Laser Generates Nanoparticles in Record Time

Bilal Gökce (2nd f. l., front) from the University of Duisburg-Essen with the “Angel” conference jury at the award ceremony in Lyon (Source: Trumpf)

Nanoparticles can enhance the surfaces of many products, making eyeglass lenses more scratch-resistant, house paint more moisture-repellent, and prostheses and implants more biocompatible with the human body. Manufacturing nanoparticles for industrial use is still a costly and time-consuming business – but now a team of researchers at the University of Duisburg-Essen has succeeded in producing several grams of nanoparticles in just one hour with the Trumpf-Amphos 500flex laser system. On June 7, 2018, the scientists received the Fojtik-Henglein Prize for their proof of concept at the “Angel” conference in Lyon, France. This award recognizes groundbreaking published research into laser and nanoparticle colloids.

One way of producing nanoparticles is to fire a laser at a metal plate made of platinum, gold, or silver. The metals are placed in a liquid such as water and the laser beam is then focused through this medium. The nanoparticles produced in this process are collected in the container and can subsequently be processed together with the liquid. However, this method has proved to be far too time-consuming for industrial applications.

A nanoparticle measures just eight nanometers, which is a thousand times smaller than a bacterium. That means the laser beam must hit the surface of the metal plate several billion times to ablate one gram of nanoparticles. The cavitation bubble that forms on the metal surface each time it is struck by the pulsed laser also slows things down. When the laser pulse hits the plate, the energy density spikes, briefly attaining a level high enough to shield the next laser pulse and prevent the ablation of new particles. The cavitation bubble generated by the laser pulse has to collapse before the current methods can continue producing nanoparticles. This can take up to one millisecond, causing a corresponding delay in the process. The researchers have now solved this problem with their breakthrough.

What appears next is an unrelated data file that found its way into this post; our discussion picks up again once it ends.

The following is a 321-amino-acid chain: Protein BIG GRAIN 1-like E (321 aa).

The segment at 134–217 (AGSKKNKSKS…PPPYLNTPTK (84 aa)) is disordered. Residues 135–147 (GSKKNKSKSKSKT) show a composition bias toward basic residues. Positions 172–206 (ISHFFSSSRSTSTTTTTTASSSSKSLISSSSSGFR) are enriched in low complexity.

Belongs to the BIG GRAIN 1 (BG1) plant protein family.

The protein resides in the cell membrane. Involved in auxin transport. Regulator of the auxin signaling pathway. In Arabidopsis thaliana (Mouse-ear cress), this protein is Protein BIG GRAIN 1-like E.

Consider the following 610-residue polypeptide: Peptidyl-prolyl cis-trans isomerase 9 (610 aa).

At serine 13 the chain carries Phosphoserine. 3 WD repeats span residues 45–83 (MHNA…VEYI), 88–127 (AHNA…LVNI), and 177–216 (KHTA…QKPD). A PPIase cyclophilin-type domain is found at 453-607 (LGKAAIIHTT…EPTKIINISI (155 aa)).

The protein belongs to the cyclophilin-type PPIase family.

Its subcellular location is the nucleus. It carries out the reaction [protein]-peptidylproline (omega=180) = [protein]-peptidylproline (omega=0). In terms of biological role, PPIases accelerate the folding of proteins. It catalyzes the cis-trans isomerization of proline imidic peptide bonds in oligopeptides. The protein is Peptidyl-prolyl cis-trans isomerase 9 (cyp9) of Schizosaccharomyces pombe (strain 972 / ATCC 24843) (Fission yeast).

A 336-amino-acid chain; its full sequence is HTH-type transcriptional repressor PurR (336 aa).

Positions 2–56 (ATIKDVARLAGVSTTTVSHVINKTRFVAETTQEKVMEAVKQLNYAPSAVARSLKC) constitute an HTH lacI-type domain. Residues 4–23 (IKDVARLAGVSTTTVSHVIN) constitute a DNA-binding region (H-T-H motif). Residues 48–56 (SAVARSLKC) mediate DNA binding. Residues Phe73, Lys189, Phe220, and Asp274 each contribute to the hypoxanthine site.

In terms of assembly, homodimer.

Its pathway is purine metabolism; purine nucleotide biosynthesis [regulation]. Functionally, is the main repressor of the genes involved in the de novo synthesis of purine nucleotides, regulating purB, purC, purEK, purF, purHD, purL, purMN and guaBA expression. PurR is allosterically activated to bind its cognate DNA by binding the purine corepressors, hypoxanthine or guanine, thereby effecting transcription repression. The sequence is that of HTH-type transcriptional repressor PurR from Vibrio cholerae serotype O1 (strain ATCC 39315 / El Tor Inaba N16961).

Bilal Gökce’s team of researchers at the University of Duisburg-Essen accomplished this with a very powerful 500flex ultrashort pulse laser made by the Trumpf now-subsidiary Amphos. This USP laser generates over forty million pulses per second, each with a duration of three picoseconds. The system also features a scanner that realigns the laser pulse shielded by the cavitation bubble. That makes this system remarkably efficient, because the laser beam can simply ablate the next nanoparticles from a different spot while the cavitation bubble is collapsing. Gökce and his team could show that this method produces up to four grams of nanoparticles per hour. A yield as high as this makes it feasible to use this process for industrial applications. (Source: Trumpf)

Links: 5th international scientific conference series on Advanced Nanoparticle Generation and Excitation by Lasers in Liquids ANGEL, Lyon, FranceGökce Group, Technische Chemie, Universität Duisburg-EssenTRUMPF GmbH + Co. KG, Ditzingen near Stuttgart, Germany • AMPHOS GmbH, Herzogenrath, Germany

Further reading: Trumpf Acquires Laser Manufacturer, 6th February 2018, photonicsviews.com 

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